was the basis of mar#et movements1 then decided to devote ten years of my -ife to the study of natura- -aw as app-icab-e to the specu-ative mar#ets and to devote my best energies toward ma#ing specu-ation a profitab-e profession1 After exhaustive researches and investigations of the #nown sciences/ discovered that the Law of Vibration enab-ed me to accurate-y determine the exact points to which stoc#s or commodities shou-d rise and fa-- within a given time1 The wor#ing out of this -aw determines the cause and predicts the effect -ong before the Street is aware of either1 ,ost specu-ators can testify to the fact that it is -oo#ing at the effect and ignoring the cause that has produced their -osses1 4 t is impossib-e here to give an ade$uate idea of the Law of Vibration as app-y it to the mar#ets/ however/ the -ayman may be ab-e to grasp some of the princip-es when state that the Law of Vibration is the fundamenta- -aw upon which wire-ess te-egraphy/ wire-ess te-ephones and phonographs are based1 2ithout the existence of this -aw the above inventions wou-d have been impossib-e1 0

Ene might natura--y wonder why Gann said the financia- mar#ets/ which are genera--y perceived to be random/ are in any way connected with 4natura- -aw4 such as here described by St1 Augustine1 The astro-oger Sepharia-/ who was a-so a numbers expert/ says that he has the answer! 4Astronomers 111 observe that there are cyc-es and periods within which 'ature repeats her phenomena/ from the rising of the sun to the apparition of a comet1 These observations submit readi-y to a mathematica- -aw/ and the recurrence of simi-ar ce-estia- phenomena are therefore predicab-e1 t is from this basis that sha-- be ab-e to demonstrate that matters apparent-y governed by chance are sub@ect to a -i#e periodicity to that which we observe in 'ature/ and for the reason that they/ too/ are governed by natura- -aws14 ,a'ala of -um'ers/ Part / p1 )&%1 Sepharia- was a deep student of cyc-es and was the author whose boo#s most often appeared on Gann"s List of 7oo#s for Sa-e to students1 As a conse$uence/ he wi-- be $uoted herein fre$uent-y1 0 4 n ma#ing my ca-cu-ations on the stoc# mar#et/ or any future event/ get the past history and find out what cyc-e we are in and then predict the curve for the future/ which is a repetition of past mar#et movements1 The great -aw of vibration is based on -i#e producing -i#e1 Li#e causes produce -i#e effects1 2ire-ess te-egraphy/ the phonograph and the radio are based on this -aw1 The -imit of future predictions based on exact mathematica- -aw is on-y restricted by -ac# of #now-edge of correct data on past history to wor# from1 t is @ust as easy to figure )&& years or )&&& years in the future as one or two years ahead/ if you have the correct starting point and #now the cyc-e which is going to be repeated14 Gann/ The Tunnel Thru the Air >.inancia- Guardian Pub-ishing 6o1/ )987?/ pp1 7+K771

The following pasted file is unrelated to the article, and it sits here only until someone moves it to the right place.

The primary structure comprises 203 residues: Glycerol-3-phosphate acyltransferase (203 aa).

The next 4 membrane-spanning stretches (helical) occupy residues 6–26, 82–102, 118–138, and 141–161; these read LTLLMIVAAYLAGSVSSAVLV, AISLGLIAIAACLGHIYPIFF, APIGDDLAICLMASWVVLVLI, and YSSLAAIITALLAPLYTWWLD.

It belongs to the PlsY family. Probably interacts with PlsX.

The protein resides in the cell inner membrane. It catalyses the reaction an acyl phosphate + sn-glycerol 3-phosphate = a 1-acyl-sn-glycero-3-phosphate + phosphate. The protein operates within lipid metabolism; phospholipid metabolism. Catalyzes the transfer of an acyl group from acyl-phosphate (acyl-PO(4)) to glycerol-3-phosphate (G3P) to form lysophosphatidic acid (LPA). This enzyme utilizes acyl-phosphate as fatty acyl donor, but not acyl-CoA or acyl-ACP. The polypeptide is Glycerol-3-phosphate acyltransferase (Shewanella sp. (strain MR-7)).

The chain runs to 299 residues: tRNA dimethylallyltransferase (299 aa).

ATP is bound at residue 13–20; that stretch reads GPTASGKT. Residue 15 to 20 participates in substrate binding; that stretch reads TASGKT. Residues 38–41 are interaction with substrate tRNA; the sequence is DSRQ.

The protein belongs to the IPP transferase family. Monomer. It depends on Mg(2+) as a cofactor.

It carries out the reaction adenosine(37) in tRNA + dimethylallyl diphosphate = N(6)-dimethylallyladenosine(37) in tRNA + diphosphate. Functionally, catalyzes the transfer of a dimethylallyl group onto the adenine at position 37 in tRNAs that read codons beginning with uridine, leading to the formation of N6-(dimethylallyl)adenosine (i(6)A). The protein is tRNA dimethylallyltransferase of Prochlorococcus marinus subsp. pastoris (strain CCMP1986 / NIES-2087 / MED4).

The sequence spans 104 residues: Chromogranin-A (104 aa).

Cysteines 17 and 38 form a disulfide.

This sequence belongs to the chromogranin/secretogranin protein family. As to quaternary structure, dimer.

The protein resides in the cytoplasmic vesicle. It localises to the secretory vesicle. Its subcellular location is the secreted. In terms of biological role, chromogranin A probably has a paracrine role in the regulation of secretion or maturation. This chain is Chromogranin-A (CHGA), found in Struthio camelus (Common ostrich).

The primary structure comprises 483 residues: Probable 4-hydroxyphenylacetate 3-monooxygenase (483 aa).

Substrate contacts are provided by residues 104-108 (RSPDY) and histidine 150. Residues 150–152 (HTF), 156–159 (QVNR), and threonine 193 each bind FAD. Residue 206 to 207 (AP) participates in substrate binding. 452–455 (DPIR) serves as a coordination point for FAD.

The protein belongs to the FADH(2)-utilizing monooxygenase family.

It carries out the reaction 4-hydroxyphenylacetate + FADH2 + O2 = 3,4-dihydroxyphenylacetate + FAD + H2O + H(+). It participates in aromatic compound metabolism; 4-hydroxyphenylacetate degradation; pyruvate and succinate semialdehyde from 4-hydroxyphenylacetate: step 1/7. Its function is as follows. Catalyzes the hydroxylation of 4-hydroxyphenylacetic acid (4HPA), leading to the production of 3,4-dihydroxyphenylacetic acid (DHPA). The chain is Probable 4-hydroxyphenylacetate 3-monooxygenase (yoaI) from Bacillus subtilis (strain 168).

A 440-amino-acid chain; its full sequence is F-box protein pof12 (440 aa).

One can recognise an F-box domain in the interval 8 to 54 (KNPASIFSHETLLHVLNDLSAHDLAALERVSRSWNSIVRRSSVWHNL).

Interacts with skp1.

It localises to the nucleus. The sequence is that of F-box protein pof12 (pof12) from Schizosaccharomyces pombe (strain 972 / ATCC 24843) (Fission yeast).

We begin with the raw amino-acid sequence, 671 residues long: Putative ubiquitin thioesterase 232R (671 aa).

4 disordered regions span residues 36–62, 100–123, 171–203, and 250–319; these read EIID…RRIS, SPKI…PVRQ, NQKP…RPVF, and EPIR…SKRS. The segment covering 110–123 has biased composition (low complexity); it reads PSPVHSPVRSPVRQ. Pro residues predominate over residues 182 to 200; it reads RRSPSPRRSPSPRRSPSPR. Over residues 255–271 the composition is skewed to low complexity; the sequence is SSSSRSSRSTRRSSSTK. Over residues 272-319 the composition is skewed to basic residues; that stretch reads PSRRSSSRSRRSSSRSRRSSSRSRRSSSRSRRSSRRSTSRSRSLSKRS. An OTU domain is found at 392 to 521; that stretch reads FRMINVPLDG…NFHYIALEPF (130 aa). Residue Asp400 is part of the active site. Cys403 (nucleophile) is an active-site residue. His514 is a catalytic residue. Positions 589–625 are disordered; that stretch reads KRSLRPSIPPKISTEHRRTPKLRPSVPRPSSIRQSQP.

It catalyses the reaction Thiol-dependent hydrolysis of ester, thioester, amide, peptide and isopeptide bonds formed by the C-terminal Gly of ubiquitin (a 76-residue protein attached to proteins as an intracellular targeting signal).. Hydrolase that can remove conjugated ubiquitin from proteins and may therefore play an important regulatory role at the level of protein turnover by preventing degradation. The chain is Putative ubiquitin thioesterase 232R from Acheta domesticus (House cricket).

THE LAW OF VIBRATION

4 n order to test out the efficiency of my idea have not on-y put in years of -abor in the regu-ar way/ but spent nine months wor#ing night and day in the Astor Library of 'ew Mor# and in the 7ritish ,useum of London/ going over the records of stoc# transactions as far bac# as )08&1 have incidenta--y examined the manipu-ations of :ay Gou-d1 3anie- 3rew/ 6ommodore Vanderbi-t/ and a-- the other important 2a-Street manipu-ators from that time to the present day1 have examined every $uotation of Nnion Pacific prior to and from the time of 51 *1 *arriman"s securing contro-/ and can say that of a-- the manipu-ations in the history of 2a-- Street/ ,r1 *arriman"s was the most master-y1 The figures show that/ whether unconscious-y or not/ ,r1 *arriman wor#ed strict-y in accordance with natura- -aw1 9 4 n going over the history of mar#ets and the great mass of re-ated statistics/ it soon becomes apparent that certain -aws govern the changes and variations in the va-ue of stoc#s and there exists a periodic or cyc-ic -aw/ which is at the bac# of a-- these movements1 )& Ebservation has shown that there are regu-ar periods of intense activity on the 5xchange fo--owed by periods of inactivity1 ,r1 *enry *a--/ in his recent boo# devoted much space to "6yc-es of Prosperity and 3epression" which he found recurring at regu-ar interva-s of time1 )) The -aw which have app-ied wi-- not on-y give these -ong cyc-es or swings/ but the dai-y and even hour-y movements of stoc#s1 7y #nowing the exact vibration of each individua- stoc# am ab-e to determine at what point each wi-receive support and at what point the greatest resistance is to be met1 4Those in c-ose touch with the mar#ets have noticed the phenomena of ebb and f-ow/)8 or rise and fa-- in the va-ue of stoc#s1 At